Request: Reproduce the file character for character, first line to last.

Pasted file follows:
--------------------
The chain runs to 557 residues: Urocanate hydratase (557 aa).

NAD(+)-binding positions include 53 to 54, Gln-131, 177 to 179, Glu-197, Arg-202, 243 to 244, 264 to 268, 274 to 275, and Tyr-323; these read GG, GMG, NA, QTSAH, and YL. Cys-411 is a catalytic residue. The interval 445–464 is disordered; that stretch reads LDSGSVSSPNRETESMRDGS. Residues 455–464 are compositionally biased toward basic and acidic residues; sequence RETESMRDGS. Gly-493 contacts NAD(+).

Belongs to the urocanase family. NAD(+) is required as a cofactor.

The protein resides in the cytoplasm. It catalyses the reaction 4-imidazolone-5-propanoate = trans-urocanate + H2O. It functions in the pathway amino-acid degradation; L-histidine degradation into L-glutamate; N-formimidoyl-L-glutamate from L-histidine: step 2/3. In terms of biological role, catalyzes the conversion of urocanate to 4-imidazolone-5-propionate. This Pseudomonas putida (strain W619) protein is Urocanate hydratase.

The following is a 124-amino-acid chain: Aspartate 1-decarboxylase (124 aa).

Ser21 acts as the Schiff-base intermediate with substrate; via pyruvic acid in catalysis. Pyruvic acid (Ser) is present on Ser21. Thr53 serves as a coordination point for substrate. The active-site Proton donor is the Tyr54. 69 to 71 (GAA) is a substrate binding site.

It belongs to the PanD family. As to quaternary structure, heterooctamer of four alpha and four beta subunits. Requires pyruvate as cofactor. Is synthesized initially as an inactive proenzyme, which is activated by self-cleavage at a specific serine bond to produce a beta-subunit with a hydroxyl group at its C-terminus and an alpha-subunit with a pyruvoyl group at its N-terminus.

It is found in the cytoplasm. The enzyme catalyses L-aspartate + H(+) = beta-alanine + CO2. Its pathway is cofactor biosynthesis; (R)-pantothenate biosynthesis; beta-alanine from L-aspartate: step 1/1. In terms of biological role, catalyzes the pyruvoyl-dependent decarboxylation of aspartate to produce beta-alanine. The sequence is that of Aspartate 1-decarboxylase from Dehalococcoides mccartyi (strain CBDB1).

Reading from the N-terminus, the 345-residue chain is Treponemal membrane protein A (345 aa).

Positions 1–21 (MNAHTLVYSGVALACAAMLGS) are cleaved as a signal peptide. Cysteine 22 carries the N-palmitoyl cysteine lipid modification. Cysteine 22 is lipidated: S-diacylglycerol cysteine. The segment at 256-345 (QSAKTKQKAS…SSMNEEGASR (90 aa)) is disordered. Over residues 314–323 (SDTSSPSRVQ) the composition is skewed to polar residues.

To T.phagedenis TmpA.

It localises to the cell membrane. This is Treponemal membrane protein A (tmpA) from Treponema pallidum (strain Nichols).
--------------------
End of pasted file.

The chain runs to 557 residues: Urocanate hydratase (557 aa).

NAD(+)-binding positions include 53 to 54, Gln-131, 177 to 179, Glu-197, Arg-202, 243 to 244, 264 to 268, 274 to 275, and Tyr-323; these read GG, GMG, NA, QTSAH, and YL. Cys-411 is a catalytic residue. The interval 445–464 is disordered; that stretch reads LDSGSVSSPNRETESMRDGS. Residues 455–464 are compositionally biased toward basic and acidic residues; sequence RETESMRDGS. Gly-493 contacts NAD(+).

Belongs to the urocanase family. NAD(+) is required as a cofactor.

The protein resides in the cytoplasm. It catalyses the reaction 4-imidazolone-5-propanoate = trans-urocanate + H2O. It functions in the pathway amino-acid degradation; L-histidine degradation into L-glutamate; N-formimidoyl-L-glutamate from L-histidine: step 2/3. In terms of biological role, catalyzes the conversion of urocanate to 4-imidazolone-5-propionate. This Pseudomonas putida (strain W619) protein is Urocanate hydratase.

The following is a 124-amino-acid chain: Aspartate 1-decarboxylase (124 aa).

Ser21 acts as the Schiff-base intermediate with substrate; via pyruvic acid in catalysis. Pyruvic acid (Ser) is present on Ser21. Thr53 serves as a coordination point for substrate. The active-site Proton donor is the Tyr54. 69 to 71 (GAA) is a substrate binding site.

It belongs to the PanD family. As to quaternary structure, heterooctamer of four alpha and four beta subunits. Requires pyruvate as cofactor. Is synthesized initially as an inactive proenzyme, which is activated by self-cleavage at a specific serine bond to produce a beta-subunit with a hydroxyl group at its C-terminus and an alpha-subunit with a pyruvoyl group at its N-terminus.

It is found in the cytoplasm. The enzyme catalyses L-aspartate + H(+) = beta-alanine + CO2. Its pathway is cofactor biosynthesis; (R)-pantothenate biosynthesis; beta-alanine from L-aspartate: step 1/1. In terms of biological role, catalyzes the pyruvoyl-dependent decarboxylation of aspartate to produce beta-alanine. The sequence is that of Aspartate 1-decarboxylase from Dehalococcoides mccartyi (strain CBDB1).

Reading from the N-terminus, the 345-residue chain is Treponemal membrane protein A (345 aa).

Positions 1–21 (MNAHTLVYSGVALACAAMLGS) are cleaved as a signal peptide. Cysteine 22 carries the N-palmitoyl cysteine lipid modification. Cysteine 22 is lipidated: S-diacylglycerol cysteine. The segment at 256-345 (QSAKTKQKAS…SSMNEEGASR (90 aa)) is disordered. Over residues 314–323 (SDTSSPSRVQ) the composition is skewed to polar residues.

To T.phagedenis TmpA.

It localises to the cell membrane. This is Treponemal membrane protein A (tmpA) from Treponema pallidum (strain Nichols).